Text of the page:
Europe’s passive attitude towards immigration: Lampedusa’s tragedy a turning point?

, by Julia Cova

Europe's passive attitude towards immigration: Lampedusa's tragedy a turning point?

The tragic shipwreck off Lampedusa that has taken 359 lives raises numerous issues. The continuous flow of migrants towards Europe’s southern countries is a heavy burden on the crisis- ridden nations and causes innocent victims. The governments fail to respond in an adequate manner mostly because the responsibility is up until now not shared by member states of the EU.

On October 3rd Lampedusa’s inhabitants see yet another misfortune unroll on their idyllic beaches on which, according to UN reports, this year alone, 30,000 immigrants and asylum seekers have disembarked. A boat with more than 500 men, women and children on board, capsized and sank after a fire was lit upon it in order to attract attention. 359 bodies have been recovered from the wreck but it is plausible that the real number of victims is even higher. The passengers mostly came from Eritrea and Somalia, both countries affected by poverty, repression and violence.

Survivors state that their main objective is not seeking refuge in one particular country, but finding a place where security, humanitarian aid and future opportunities are offered. Many east Africans set their hopes high on Europe passing through transit countries such as Libya, Tunisia and Egypt. When arriving in the transit countries, especially in Libya, they are often abused, imprisoned without charge or left to their own devices, jobless, until they find enough money to pay their boat journey to Europe. The disillusioned and desperate migrants become easy prey for smugglers and traffickers that offer a ticket to freedom, generally for 1,600 $. They pay and embark on a perilous journey towards a small Sicilian island, Lampedusa, on carcasses of vessels that often do not even manage to bring the passengers to their destination.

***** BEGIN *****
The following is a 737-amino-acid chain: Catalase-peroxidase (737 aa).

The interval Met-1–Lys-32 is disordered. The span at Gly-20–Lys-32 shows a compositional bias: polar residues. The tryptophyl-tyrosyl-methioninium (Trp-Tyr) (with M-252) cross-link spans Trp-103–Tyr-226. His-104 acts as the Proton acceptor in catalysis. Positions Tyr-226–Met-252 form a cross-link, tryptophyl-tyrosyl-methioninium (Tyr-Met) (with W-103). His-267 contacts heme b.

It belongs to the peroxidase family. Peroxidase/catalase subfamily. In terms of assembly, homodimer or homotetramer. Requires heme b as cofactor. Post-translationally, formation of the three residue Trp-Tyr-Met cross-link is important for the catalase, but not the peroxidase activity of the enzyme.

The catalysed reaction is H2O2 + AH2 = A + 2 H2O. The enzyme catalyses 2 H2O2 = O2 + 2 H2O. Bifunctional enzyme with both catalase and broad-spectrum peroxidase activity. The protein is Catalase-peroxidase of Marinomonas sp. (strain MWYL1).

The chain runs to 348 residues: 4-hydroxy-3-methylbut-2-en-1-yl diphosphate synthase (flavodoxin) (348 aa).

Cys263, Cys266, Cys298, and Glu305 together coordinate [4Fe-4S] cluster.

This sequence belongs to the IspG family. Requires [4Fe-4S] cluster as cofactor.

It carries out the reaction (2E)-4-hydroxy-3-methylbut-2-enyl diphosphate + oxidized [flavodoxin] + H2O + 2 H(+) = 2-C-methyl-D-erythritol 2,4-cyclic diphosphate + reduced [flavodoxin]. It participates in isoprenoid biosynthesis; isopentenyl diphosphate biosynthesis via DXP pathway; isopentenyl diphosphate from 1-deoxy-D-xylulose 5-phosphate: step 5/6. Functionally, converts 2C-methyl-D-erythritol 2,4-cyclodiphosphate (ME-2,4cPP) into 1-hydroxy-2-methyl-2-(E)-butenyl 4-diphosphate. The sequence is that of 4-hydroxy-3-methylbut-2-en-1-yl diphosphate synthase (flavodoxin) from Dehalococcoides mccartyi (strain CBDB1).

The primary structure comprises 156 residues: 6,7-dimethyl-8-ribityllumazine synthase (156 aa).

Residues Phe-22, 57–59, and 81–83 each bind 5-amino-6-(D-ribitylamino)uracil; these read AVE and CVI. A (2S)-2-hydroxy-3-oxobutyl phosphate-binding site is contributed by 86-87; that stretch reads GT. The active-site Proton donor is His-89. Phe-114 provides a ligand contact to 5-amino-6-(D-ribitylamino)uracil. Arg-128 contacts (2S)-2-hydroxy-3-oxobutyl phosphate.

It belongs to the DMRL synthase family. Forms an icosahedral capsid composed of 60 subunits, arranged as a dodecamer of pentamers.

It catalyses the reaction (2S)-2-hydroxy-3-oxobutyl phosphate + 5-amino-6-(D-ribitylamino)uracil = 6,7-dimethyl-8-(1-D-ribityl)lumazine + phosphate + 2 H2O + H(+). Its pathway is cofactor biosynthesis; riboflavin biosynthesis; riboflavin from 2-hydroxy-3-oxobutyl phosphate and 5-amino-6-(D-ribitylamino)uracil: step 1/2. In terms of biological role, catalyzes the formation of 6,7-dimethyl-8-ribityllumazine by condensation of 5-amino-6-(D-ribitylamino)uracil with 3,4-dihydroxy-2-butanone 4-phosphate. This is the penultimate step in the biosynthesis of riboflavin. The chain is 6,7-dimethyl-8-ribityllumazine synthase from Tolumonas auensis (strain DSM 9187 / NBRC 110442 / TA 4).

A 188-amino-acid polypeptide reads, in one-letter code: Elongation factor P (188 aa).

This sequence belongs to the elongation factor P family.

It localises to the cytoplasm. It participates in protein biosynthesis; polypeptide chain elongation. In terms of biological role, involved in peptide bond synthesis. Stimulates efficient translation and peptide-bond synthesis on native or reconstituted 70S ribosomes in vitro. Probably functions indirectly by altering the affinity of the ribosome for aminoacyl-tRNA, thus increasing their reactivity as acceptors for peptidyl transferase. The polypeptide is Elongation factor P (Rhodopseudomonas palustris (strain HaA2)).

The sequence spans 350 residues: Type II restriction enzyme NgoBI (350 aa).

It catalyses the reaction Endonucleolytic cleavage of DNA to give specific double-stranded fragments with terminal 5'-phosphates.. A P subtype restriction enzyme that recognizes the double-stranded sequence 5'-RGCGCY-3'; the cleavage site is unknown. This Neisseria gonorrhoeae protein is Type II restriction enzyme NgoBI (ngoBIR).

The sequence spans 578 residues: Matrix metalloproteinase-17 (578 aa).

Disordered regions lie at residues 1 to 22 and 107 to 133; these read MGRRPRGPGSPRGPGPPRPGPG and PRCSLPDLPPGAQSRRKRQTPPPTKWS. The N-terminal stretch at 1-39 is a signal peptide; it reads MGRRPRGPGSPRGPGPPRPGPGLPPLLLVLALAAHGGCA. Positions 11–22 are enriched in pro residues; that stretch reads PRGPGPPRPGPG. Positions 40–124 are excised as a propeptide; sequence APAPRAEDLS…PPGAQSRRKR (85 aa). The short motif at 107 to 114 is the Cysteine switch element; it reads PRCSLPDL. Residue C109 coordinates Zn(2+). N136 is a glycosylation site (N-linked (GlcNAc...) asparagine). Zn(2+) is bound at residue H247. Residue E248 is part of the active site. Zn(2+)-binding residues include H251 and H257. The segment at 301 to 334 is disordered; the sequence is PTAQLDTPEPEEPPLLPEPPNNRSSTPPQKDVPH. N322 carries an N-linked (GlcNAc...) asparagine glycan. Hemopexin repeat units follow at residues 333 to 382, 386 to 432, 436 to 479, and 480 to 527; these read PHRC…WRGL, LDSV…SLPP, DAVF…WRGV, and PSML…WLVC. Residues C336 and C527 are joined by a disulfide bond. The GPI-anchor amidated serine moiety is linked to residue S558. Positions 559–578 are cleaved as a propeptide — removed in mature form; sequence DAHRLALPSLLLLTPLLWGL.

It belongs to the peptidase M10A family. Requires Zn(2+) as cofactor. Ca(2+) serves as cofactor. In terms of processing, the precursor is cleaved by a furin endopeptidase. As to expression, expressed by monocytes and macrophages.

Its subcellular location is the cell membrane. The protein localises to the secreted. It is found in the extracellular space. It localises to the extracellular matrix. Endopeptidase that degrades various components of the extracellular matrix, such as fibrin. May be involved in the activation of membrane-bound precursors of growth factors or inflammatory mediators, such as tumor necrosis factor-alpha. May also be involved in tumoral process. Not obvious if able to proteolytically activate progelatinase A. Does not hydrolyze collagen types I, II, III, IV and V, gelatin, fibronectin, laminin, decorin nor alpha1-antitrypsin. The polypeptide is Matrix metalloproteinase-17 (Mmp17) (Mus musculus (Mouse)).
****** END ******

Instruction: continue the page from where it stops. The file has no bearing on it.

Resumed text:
The position of Lampedusa renders it a tantalizing destination for African migrants; other popular destinations include Malta, Spain, Cyprus and Greece. Sadly, small islands such as Lampedusa, do not have the means to handle heavy flows of refugees. In 2011 the island’s native population was out numbered 6,500 to 6,300 by unemployed immigrants. The facilities on the island are scarce and cannot cope with the situation; in fact the reception centre is overflowing and hosts 2,000 people although the maximum capacity is of 850. Other structures could be used productively as the former NATO military base, which until 1994 was manned by the US Coast Guard and served for the LORAN radio navigation system, which is partly unused today.

To make things even more difficult the Italian government has shown itself unable to deal with the issue;, on the contrary, it has pushed for paranoid policies and actions. As pointed out during the European Parliament’s plenary session of 23rd of October, countries should review measures that make people who assist illegal immigrants in danger punishable. The indirect reference to the Bossi-Fini law did not pass unobserved. In fact, Lampedusa’s fishermen risk criminal prosecution for aiding and abetting illegal immigration. On the day of the tragedy three fishing-boats reportedly passed the horror scene without taking action., Pope Francis commented on the mishap during the “Pacem in Terris” Conference: ‘Vergogna - è una vergogna!’. Disgrace – It is a disgrace. And right he is.